STEP is a community group dedicated to improving transportation in Somerville, MA. We advocate for the Green Line extension, a more livable city, and public health issues.
STEP Meeting Notes ~ June 6, 2016
Who & Where
We met in the VNA Community Room on June 6 from 7 to 9 PM
Attending: Ellin Reisner, Lynn Weissman, Alan Moore, Rachel Fichtenbaum, Gabriel Distler, Karen Molloy, Wig Zamore, Max Morrow, Rachel Burckardt
Upcoming Outreach Opportunities
Artbeat is July 16. Karen sent a detailed email about getting ready
“In Somerville, Curtatone has described the planned $50 million contribution as ‘frustrating’ but ‘necessary.’ State Rep. Denise Provost compared state transportation leaders to ‘Somali pirates’ because of the municipal funding requirement. And while aldermen have said they will likely approve the spending, they have done so begrudgingly.”
“T contracting process for Green Line isn’t a sure bet” (Boston Globe)
“As the agency now continues to debate a $2.3 billion Green Line extension into Somerville and Medford, consultants hired by the MBTA say it should again use that contracting method – called design-build – to construct a new, scaled-down version of the project….
In the design-build model, firms join to bid on the project and work together throughout the process. Some prefer the process because it can speed up construction and allows the companies to catch cost overruns and design problems.”
Who & Where
We met in the VNA Community Room in May 16 from 7 to 9
Attending: Ellin Reisner, Steve Mulder, Jim McGinnis, Kristie Chase, Lynn Weissman, Alan Moore, Heather Van Aelst, Bob Neeson, Rachel Fichtenbaum, Jonah Petri, Gabriel Distler, Karen Molloy, Andrea Y, Wig Zamore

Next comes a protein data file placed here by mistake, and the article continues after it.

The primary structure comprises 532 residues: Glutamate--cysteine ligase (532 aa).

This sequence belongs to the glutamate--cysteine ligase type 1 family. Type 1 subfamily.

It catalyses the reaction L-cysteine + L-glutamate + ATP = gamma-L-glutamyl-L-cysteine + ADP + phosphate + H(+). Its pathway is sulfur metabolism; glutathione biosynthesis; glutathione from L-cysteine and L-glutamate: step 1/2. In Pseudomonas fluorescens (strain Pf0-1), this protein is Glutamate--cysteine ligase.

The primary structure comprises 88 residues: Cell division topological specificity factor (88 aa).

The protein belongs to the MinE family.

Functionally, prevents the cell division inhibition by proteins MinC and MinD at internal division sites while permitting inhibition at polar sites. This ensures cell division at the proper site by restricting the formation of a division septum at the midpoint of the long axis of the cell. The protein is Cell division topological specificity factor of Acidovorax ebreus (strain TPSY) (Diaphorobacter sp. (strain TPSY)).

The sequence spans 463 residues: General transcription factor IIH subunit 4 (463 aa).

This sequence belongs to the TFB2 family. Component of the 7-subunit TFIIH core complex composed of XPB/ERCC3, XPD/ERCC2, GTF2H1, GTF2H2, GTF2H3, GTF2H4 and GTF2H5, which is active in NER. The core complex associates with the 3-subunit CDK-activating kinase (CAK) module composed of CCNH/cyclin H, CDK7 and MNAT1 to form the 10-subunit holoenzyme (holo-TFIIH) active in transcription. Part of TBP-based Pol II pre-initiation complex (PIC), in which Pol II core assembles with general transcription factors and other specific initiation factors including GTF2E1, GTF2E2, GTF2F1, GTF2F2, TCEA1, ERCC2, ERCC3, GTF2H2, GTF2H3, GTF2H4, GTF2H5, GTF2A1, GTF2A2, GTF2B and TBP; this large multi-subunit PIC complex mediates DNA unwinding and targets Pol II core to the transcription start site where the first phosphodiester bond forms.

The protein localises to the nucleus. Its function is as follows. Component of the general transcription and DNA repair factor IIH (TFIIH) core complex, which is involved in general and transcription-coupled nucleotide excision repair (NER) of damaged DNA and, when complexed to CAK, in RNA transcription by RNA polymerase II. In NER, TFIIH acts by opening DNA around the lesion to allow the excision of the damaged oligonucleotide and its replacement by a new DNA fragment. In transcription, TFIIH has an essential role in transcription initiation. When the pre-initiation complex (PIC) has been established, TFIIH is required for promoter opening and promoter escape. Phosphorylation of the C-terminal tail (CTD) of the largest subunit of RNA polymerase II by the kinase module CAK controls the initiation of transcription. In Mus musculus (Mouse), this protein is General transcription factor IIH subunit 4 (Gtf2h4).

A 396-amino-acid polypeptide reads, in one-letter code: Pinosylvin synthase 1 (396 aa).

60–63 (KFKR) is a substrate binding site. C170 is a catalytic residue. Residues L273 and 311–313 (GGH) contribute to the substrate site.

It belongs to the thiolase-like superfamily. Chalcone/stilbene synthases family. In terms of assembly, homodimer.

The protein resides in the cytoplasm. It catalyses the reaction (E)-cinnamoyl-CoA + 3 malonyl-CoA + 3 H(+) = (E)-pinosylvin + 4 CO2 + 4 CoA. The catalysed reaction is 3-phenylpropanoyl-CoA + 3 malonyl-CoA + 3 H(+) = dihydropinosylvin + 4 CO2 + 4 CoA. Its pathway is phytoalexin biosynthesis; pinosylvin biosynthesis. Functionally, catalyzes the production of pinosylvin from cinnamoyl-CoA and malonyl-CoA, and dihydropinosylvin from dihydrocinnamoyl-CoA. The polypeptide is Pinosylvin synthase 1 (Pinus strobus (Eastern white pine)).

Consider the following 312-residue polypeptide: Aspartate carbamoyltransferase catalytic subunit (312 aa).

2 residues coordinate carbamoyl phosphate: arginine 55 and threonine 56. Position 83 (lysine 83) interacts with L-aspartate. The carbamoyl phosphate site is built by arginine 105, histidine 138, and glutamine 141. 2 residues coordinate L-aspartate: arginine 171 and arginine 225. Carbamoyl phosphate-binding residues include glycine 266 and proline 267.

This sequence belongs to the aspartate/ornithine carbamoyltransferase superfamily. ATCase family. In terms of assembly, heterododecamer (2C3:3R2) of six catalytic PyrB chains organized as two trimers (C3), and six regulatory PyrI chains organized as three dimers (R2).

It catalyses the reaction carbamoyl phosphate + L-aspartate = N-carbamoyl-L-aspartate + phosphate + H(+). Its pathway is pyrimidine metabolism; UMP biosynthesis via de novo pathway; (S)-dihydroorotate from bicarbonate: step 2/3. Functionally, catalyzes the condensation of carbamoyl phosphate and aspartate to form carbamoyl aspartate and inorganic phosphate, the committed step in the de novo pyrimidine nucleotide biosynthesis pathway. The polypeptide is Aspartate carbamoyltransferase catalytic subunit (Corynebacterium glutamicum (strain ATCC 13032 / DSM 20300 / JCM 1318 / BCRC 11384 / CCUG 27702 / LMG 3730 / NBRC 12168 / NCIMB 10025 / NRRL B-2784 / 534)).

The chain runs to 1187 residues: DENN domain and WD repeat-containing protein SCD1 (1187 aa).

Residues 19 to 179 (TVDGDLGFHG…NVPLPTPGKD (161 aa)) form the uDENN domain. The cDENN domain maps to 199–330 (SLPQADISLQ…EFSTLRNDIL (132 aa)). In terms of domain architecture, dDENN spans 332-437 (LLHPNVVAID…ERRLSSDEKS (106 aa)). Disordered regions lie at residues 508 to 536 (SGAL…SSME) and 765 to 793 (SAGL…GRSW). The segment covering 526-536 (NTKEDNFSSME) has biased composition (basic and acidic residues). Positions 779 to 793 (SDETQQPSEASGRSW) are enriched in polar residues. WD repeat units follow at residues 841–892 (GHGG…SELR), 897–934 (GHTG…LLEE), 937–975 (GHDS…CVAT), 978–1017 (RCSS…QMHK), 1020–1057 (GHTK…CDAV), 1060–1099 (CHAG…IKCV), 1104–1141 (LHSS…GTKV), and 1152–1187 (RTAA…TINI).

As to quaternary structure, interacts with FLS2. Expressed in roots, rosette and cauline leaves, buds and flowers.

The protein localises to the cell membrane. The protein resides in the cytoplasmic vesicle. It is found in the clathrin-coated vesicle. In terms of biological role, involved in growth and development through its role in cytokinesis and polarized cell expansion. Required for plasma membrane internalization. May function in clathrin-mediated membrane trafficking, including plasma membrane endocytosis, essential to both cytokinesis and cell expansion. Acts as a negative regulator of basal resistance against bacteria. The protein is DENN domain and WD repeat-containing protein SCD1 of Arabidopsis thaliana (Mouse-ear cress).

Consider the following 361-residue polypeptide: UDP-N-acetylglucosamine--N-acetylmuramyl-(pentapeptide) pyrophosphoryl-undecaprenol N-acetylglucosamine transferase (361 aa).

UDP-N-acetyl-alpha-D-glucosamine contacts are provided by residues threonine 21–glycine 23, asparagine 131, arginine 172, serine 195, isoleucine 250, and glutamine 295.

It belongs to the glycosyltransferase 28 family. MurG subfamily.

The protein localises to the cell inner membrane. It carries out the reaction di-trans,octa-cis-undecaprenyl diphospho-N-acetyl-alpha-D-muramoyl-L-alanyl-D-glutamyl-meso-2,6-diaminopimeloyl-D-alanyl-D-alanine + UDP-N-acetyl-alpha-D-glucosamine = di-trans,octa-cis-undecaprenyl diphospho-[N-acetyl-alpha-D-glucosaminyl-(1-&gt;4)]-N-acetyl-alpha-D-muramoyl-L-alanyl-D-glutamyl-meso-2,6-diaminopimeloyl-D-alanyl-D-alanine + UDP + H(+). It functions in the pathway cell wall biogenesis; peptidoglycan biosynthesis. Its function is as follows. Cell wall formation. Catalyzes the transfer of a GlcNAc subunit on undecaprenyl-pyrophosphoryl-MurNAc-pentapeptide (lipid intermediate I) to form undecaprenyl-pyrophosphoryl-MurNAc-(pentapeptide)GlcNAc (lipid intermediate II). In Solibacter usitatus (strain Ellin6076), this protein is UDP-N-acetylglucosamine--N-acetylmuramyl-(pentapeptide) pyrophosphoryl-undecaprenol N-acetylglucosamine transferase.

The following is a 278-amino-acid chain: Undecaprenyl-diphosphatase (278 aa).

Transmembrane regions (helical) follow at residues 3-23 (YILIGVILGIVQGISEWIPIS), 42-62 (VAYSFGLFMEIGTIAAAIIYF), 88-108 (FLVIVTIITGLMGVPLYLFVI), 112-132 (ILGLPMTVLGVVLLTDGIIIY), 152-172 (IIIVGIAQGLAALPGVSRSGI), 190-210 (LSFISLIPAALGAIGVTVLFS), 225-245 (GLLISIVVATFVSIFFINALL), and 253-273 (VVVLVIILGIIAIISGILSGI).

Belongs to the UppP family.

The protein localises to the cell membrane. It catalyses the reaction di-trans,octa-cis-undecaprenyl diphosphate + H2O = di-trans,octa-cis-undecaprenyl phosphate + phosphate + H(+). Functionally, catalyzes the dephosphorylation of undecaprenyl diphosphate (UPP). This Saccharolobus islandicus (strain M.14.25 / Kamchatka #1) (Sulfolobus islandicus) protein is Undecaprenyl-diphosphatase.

Good news: the Federal Transit Administration’s regional administrator has expressed support for the scaled-down version of the Green Line Extension that the state has tentatively approved. This is critical, since the project won’t move forward without FTA approval and the $1 billion in federal funds previously promised.
“Mary Beth Mello, the Federal Transit Administration’s regional administrator, also said that the federal government needs to thoroughly evaluate the details of the plan before it can give the official green light….The FTA ‘must have every confidence the MBTA can deliver the entire scope of the redesigned GLX within the specified budget and schedule,’ Mello wrote.”
“Though the words of support from the FTA are preliminary, Mello in her letter dated May 20 said she ‘commend[s] the [interim project management team] for its diligence and extraordinary efforts to revive the Green Line Extension in the face of your fiscal challenges. We look forward to working with you to see the GLX through to completion.'”
“After Green Line extension, Mass. needs a new policy” (Boston Globe opinion)
“When the Commonwealth makes a significant investment that will benefit one or two communities more than the state as a whole, it is fair to ask them to contribute….This approach, however, should not begin and end with the Green Line extension. When the state expands our transportation system by building a new off-ramp, widening a road in a congested community, or increasing parking at a commuter rail station, that effort benefits specific communities, and they should be expected to contribute.” – US Representative Michael Capuano
“When they did the studies for I-93, they knew that the lead would go up by a factor of four in the neighborhoods along I-93, to way above any reasonable level,” says Wig Zamore, who works with STEP to advocate for air quality issues. By the time it was built, the state was moving funds away from highways and into public transit. But federal money had already been committed, so officials pressed on with the construction of I-93.
“Boston and Cambridge remember [the time] as a watershed, positive event,” says Zamore. “In Somerville they had already gotten some commitment of federal funds, and the state decided to go ahead with I-93 notwithstanding the studies that showed it to be detrimental.”
“The real choice is not between maintenance and expansion, but whether or not we will make the comprehensive investments needed to secure our future….What we can afford today is just not sufficient for the state’s future. We – all of us – are building our legacy, and it is past time for a unifying vision of transportation that will meet our needs, supported by the commitment and the funding to make this vision a reality.”